Sent: Wednesday, August 04, 2010 11:40 AM
To: OpSIG
Subject: [Ops-Ind] Grain box cars



Here is a link to a great short film on a typical day in the life of a grain elevator. Lots of good detail, including coopering a
grain door, moving a boxcar by hand, and how they were filled. While shot in 1981, it shows how boxcars were filled with grain for
probably the last 100 years.

http://www.nfb.ca/film/grain_elevator/

Doug Harding
www.iowacentralrr.org


CA and brass

russ hass <rhass@...>
 

Ive had good luck using both CA and Barge cement. I apply the Barge cement to one piece, position it then aply the CA. You get the fast set from the CA and once the Barge sets if a shock breaks the CA bond the Barge still holds.

Russ Hass


Re: CA and brass

Denny Anspach <danspach@...>
 

Bill Welch reports-

....the door stops looked very vulnerable to me so I pinned them at their location.
If these are Z-shaped undercut door stops, they are indeed endangered and doomed species as applied, most especially if they are of the cast resin ilk. However, I was informed by one of our most reliable resin kit suppliers that the master patterns were- Tichy styrene door stops!. With that knowledge, I laid in a supply of the superior Tichy product and have never looked back. Pinning these small parts in place is an excellent expedient; it is easy; and it works!

and Tony Thompson states-

Canopy cement is NOT the same as MicroClear.
Tony undoubtedly knows something that I do not. My own experience with these cements, which I use primarily to work with paper and wood, or for low stress joints that can be easily cleaned up or separated with water, is that they are, in practice, remarkably similar. Others, probably no more knowledgable than me have also opined that the two were similar, if not the same.

I use the canopy cement extensively for joints of DISSIMILAR materials, for which it is quite effective.
I would add that these cements generally are NOT useful with metals, styrene, or resin unless some tooth or means of "grabbing on" to the facing surfaces are present. Even then, the joint will be inherently very weak.

I would again emphasize to those advocating the use of epoxies to avoid the siren song of the "5 minute" varieties. The resulting joints are not strong, and they can be remarkably brittle; and when the modeler is faced with cleaning up the failed joint for a re-do with a better cement, there will the devil to pay in trying to clean things up (epoxy is thoroughly solvent-resistant).

Although I have direct access to a wide variety of industrial-grade epoxies that I have used for 35 years in wood boat restoration and rebuilding efforts, for convenience, I simply use small tubes of standard "2-ton" epoxy, usually available at most hardware stores. I keep them in my wife's refrigerator freezer so that they can last the usual 5-6 years that it takes me to use them up.

A final cautionary note with epoxies: keep pretty close to the mixing formula on the directions, and when you mix the two parts, mix them well: and when you think that they are well-mixed, assume they are not, and start mixing all over again for an equal length of time.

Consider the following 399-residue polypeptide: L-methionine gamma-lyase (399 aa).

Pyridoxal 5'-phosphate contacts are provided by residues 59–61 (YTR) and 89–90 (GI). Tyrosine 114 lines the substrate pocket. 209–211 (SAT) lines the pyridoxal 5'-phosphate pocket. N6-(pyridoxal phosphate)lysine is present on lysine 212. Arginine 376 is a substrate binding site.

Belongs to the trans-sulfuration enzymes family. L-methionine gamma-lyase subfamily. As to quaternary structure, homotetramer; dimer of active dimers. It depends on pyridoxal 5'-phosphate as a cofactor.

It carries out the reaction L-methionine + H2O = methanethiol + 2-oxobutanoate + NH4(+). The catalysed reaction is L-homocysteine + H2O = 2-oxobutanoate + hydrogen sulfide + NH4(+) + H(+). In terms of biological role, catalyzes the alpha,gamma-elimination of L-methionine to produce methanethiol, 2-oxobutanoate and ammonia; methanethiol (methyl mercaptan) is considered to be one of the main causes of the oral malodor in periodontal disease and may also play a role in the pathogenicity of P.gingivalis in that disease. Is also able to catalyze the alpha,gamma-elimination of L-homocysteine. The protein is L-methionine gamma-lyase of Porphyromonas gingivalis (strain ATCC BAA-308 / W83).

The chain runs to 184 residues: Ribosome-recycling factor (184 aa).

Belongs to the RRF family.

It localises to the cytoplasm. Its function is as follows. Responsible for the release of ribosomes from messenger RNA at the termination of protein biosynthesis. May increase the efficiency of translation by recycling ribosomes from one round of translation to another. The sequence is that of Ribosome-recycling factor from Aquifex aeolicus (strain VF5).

Soldering brass: Like in most things in modeling, there is no single best way of soldering. These is one thing certain, however: there is a learning curve. For those seriously into brass modeling, there is no substitute these days for the use of resistance soldering units, the more available power the better. The learning curve for resistance soldering for securing small parts without melting, burning, or unsoldering everything else in sight is considerably shorter than that which was required at one time by the wonderful Japanese artisans who secured each and every small brass part on our best brass models with monster soldering irons with tips seemingly as large as the model locomotive boilers.

Denny

Denny S. Anspach, MD
Okoboji, Iowa


Shorpy picture

ed_mines
 

--- In STMFC@..., Bruce Smith <smithbf@...> wrote:
Um, it's weathered "daylight orange" like it should be? <G> Given
that it has the overland route herald, the paint could be fairly old,
although it looks to be reasonably clean (and is from an era when PFE
routinely washed its cars).

Well it looks mostly yellow to me.


trying to identify the double-sheathed boxcar on the extreme left

Claus Schlund &#92;(HGM&#92;)
 

Hi List Members,

Pls have a look at the image (Digital ID: fsa 8a04520) below:

http://memory.loc.gov/cgi-bin/query/I?fsaall:46:./temp/~ammem_7DuA::displayType=1:m856sd=fsa:m856sf=8a04520:@@@

I'm trying to identify the double-sheathed boxcar on the extreme left of the photo, with the strap steel reinforcements going around the corners from the sides onto the ends.

I downloaded the 13 megabyte TIFF version (there is a link for this purpose on the above page), but could not identify the owning road.

I'm suspecting a GN car, but this is only a guess on my part.

Any thoughts?

Thanks in advance - Claus Schlund at Hell Gate Models

103461 - 103480 of 195592